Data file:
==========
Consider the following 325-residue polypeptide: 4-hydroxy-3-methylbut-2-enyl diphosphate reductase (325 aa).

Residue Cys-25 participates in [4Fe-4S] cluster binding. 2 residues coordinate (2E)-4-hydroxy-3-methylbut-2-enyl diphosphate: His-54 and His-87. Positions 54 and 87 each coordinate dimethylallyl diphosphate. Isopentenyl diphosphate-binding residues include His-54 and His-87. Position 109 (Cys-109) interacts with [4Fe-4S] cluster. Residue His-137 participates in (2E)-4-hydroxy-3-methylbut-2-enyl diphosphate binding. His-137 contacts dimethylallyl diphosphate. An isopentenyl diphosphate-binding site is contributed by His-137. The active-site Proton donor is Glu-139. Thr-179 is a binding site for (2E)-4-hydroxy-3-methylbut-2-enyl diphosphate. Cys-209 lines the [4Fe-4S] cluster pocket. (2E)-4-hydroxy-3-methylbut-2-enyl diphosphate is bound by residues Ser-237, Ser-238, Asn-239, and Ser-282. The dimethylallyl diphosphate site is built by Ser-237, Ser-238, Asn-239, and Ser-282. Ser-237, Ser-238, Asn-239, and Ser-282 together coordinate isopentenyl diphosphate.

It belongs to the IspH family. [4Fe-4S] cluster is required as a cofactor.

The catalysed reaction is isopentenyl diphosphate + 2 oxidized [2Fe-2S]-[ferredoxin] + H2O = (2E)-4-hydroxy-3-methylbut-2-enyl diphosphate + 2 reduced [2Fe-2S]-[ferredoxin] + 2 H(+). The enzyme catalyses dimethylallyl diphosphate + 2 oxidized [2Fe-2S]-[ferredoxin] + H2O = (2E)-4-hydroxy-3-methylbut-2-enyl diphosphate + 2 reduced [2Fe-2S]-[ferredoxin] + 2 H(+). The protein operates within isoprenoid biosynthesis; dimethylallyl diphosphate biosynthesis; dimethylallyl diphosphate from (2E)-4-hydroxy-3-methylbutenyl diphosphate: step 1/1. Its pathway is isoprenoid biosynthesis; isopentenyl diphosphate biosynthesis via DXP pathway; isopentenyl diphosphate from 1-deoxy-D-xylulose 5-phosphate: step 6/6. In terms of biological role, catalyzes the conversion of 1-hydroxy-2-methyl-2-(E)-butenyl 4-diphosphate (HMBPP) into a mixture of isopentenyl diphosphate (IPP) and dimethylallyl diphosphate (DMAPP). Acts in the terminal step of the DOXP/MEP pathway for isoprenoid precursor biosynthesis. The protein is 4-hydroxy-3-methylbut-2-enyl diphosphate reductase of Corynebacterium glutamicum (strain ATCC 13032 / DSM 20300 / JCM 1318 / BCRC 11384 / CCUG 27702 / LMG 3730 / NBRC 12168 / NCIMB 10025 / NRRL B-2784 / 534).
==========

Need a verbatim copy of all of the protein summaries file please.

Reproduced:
Consider the following 325-residue polypeptide: 4-hydroxy-3-methylbut-2-enyl diphosphate reductase (325 aa).

Residue Cys-25 participates in [4Fe-4S] cluster binding. 2 residues coordinate (2E)-4-hydroxy-3-methylbut-2-enyl diphosphate: His-54 and His-87. Positions 54 and 87 each coordinate dimethylallyl diphosphate. Isopentenyl diphosphate-binding residues include His-54 and His-87. Position 109 (Cys-109) interacts with [4Fe-4S] cluster. Residue His-137 participates in (2E)-4-hydroxy-3-methylbut-2-enyl diphosphate binding. His-137 contacts dimethylallyl diphosphate. An isopentenyl diphosphate-binding site is contributed by His-137. The active-site Proton donor is Glu-139. Thr-179 is a binding site for (2E)-4-hydroxy-3-methylbut-2-enyl diphosphate. Cys-209 lines the [4Fe-4S] cluster pocket. (2E)-4-hydroxy-3-methylbut-2-enyl diphosphate is bound by residues Ser-237, Ser-238, Asn-239, and Ser-282. The dimethylallyl diphosphate site is built by Ser-237, Ser-238, Asn-239, and Ser-282. Ser-237, Ser-238, Asn-239, and Ser-282 together coordinate isopentenyl diphosphate.

It belongs to the IspH family. [4Fe-4S] cluster is required as a cofactor.

The catalysed reaction is isopentenyl diphosphate + 2 oxidized [2Fe-2S]-[ferredoxin] + H2O = (2E)-4-hydroxy-3-methylbut-2-enyl diphosphate + 2 reduced [2Fe-2S]-[ferredoxin] + 2 H(+). The enzyme catalyses dimethylallyl diphosphate + 2 oxidized [2Fe-2S]-[ferredoxin] + H2O = (2E)-4-hydroxy-3-methylbut-2-enyl diphosphate + 2 reduced [2Fe-2S]-[ferredoxin] + 2 H(+). The protein operates within isoprenoid biosynthesis; dimethylallyl diphosphate biosynthesis; dimethylallyl diphosphate from (2E)-4-hydroxy-3-methylbutenyl diphosphate: step 1/1. Its pathway is isoprenoid biosynthesis; isopentenyl diphosphate biosynthesis via DXP pathway; isopentenyl diphosphate from 1-deoxy-D-xylulose 5-phosphate: step 6/6. In terms of biological role, catalyzes the conversion of 1-hydroxy-2-methyl-2-(E)-butenyl 4-diphosphate (HMBPP) into a mixture of isopentenyl diphosphate (IPP) and dimethylallyl diphosphate (DMAPP). Acts in the terminal step of the DOXP/MEP pathway for isoprenoid precursor biosynthesis. The protein is 4-hydroxy-3-methylbut-2-enyl diphosphate reductase of Corynebacterium glutamicum (strain ATCC 13032 / DSM 20300 / JCM 1318 / BCRC 11384 / CCUG 27702 / LMG 3730 / NBRC 12168 / NCIMB 10025 / NRRL B-2784 / 534).